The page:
A judge recently ruled in a whistleblower lawsuit that the owner of Abanks Mortuary and Crematory must pay $15 million. Of that sum, the man who blew the whistle on fraud will receive $4 million, according to a news report.

DOJ announces new task force to fight the opioid epidemic

The opioid crisis continues to make headlines - and government officials continue to take note. In late February, Attorney General Jeff Sessions announced that the federal government is stepping up its efforts to attack the opioid epidemic through the Department of Justice Prescription Interdiction and Litigation Task Force.  The unit will use both civil and criminal legal mechanisms to gain better control over opioid prescription abuse.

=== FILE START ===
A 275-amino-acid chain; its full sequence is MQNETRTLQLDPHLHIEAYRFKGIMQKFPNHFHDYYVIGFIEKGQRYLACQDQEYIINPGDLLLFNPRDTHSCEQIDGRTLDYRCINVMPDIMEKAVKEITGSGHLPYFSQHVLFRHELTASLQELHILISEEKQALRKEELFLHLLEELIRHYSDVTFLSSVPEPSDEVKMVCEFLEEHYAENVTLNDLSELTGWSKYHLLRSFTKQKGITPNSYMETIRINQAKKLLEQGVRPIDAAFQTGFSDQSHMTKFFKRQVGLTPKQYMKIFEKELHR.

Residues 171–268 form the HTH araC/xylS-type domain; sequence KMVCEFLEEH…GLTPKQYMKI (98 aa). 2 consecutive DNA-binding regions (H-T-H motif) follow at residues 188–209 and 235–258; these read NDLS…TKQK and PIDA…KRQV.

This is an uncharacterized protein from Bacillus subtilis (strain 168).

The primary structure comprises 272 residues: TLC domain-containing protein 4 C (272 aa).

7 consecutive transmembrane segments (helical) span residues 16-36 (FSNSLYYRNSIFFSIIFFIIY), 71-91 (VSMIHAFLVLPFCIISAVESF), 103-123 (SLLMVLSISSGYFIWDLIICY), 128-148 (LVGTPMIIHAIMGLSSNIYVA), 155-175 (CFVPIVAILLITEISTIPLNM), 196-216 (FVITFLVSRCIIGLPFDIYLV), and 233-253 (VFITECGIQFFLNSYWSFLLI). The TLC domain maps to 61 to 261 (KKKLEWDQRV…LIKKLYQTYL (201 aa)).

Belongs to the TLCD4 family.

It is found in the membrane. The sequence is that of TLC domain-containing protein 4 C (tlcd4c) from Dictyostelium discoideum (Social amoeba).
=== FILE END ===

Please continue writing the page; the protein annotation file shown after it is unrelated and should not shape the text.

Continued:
The False Claims Act is one resource to fight the crisis

Milwaukee stands with Madison, others on local employment law

On one side is the city of Milwaukee, along with the city of Madison, the League of Wisconsin Municipalities, Dane County and a number of labor unions and workers' rights organizations. On the other side are business lobbyists including Wisconsin Manufacturers and Commerce and the Wisconsin Bankers Association.

The two sides are battling over a proposed law that would stop Wisconsin cities and counties from enforcing their own employment laws that involve wages, hours, benefits and discrimination in the workplace.